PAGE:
Is the Public Served by the Public Interest Standard?

The Standard Discourages Industry Competition and Innovation

Mr. Thierer is the Alex C. Walker Fellow in Economic Policy at The Heritage Foundation.

The so-called “public interest standard” has governed communications policy decision-making at the Federal Communications Commission (FCC) for more than 70 years. It is time to question whether this “standard” does indeed serve the public, or if it has instead served only the interests of regulators and companies that stand to gain via the regulatory process.

Ever since the passage of the Radio Act of 1927, federal regulators have been given the power to regulate if they found it was in the “public interest, convenience, or necessity.” This meant that regulators were given broad authority and discretion to regulate in the name of communications consumers. Unfortunately, in practice, this has resulted in the public truly having no voice in this marketplace.

Why is this so? Precisely because Congress has never defined what exactly is “in the public interest.” As Nobel Laureate economist Ronald Coase noted over 35 years ago, “The phrase . . . lacks any definite meaning. Furthermore, the many inconsistencies in commission decisions have made it impossible for the phrase to acquire a definite meaning in the process of regulation.”[1] More recently, critics have pointed out that regulation “in the public interest” has come to mean whatever is in the interest of regulators to do at a given time.[2] Hence, the “public interest” or “public trustee” model of regulation that sprang up 70 years ago gave regulators the ability to exert unusual influence and require special demands be fulfilled, especially as a condition of broadcast spectrum license renewal.[3] In effect, therefore, the standard is a non-standard: it has no fixed meaning.

Over time, FCC actions taken “in the public interest” have had less than desirable results. Consider:

•       To supposedly serve the “the public interest,” the FCC instituted in 1949 the inappropriately named “fairness doctrine.” The doctrine required radio and television broadcasters to “afford reasonable opportunity for the discussion of conflicting views of public importance.”[4] Instead of promoting the discussion of conflicting views and free speech in general, the fairness doctrine stifled it. In fact, over the span of its 40-year existence the doctrine was used as a tool of blatant political intimidation and influence by threatening license revocation for failure to comply with the political whims of the day.[5] The Reagan administration FCC wisely repealed the doctrine in 1987, citing First Amendment concerns and the fact that program diversity (informational, educational, religious, and entertainment fare) had increased steadily over time.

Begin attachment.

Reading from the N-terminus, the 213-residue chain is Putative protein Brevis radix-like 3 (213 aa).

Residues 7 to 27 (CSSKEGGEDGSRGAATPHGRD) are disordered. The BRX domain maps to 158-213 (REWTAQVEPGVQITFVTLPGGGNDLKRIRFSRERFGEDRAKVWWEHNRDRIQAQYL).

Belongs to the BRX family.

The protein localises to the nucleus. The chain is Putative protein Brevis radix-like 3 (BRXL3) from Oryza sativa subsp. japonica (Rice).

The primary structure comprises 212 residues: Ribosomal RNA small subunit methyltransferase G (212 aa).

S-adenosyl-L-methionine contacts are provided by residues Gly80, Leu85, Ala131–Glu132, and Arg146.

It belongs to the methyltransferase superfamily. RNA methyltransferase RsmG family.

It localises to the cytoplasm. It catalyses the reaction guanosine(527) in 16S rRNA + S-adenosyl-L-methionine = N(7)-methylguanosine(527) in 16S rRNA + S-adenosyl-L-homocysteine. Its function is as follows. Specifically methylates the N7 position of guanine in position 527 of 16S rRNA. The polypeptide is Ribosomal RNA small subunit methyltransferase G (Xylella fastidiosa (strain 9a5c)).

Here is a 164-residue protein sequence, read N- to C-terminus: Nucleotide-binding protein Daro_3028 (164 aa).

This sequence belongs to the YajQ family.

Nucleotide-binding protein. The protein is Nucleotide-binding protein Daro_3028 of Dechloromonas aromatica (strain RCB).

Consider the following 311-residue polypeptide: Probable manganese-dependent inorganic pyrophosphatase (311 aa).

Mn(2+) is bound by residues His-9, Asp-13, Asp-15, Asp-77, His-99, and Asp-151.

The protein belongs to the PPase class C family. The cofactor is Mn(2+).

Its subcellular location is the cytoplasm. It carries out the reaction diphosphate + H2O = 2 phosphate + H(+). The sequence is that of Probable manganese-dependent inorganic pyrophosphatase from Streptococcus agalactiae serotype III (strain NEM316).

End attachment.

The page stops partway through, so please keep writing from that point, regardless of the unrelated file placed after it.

•       To promote “the public interest” in the early 1960s, the FCC restricted the development of cable television at the request of broadcasters who felt their turf was being threatened. As telecommunications scholars Michael K. Kellogg, John Thorne, and Peter W. Huber note, “For many years the FCC’s principal objective was to suppress the cable industry by preventing direct competition between cable, and over-the-air broadcasting. It did so quite successfully. . . .”[6] Essentially, the commission did not allow the entrepreneurial cable industry to offer innovative service options to consumers since it posed a threat to the survival of some local broadcasters. This regulatory setback delayed the onset of video competition for over a decade.[7] Despite no clear justification of how this served “the public interest,” the FCC carried these anti-competitive policies, even though no explicit grant of Congressional authority had been given to do so.[8]

•       More recently, the FCC has attempted to serve “the public interest” by using the Children’s Television Act of 1990 as a tool of blatant regulatory extortion. The FCC went beyond the statutory language of the act and used the law to demand a specific, quantitative minimum number of hours of children’s programming[9] in exchange for other business freedoms. For example, after CBS and Westinghouse announced their intention to merge, FCC regulators (who have the power to block such alliances) forced the companies to promise that certain quantitative programming requirements would be honored as a condition of merger approval. Several other firms have faced similar threats from the FCC as a condition of normal business operation.

Fewer Choices, Less Freedom of Speech

Two things should be obvious from these examples of the public interest standard in action. First, the public interest or public trustee model of regulation often does not serve the public in any constructive way. Industry competition and innovation is often discouraged because of the standard, meaning the public has fewer and poorer quality choices available to them.

Secondly, the public interest standard makes a mockery out of the First Amendment, especially in the realm of electronic wireless communication. Ever since the adoption of the Radio Act of 1927, Congress and the FCC have bought into the mistaken notion that the supposed scarcity of spectrum, or potential interference within the spectrum, justifies asymmetrical First Amendment treatment of electronic communications providers.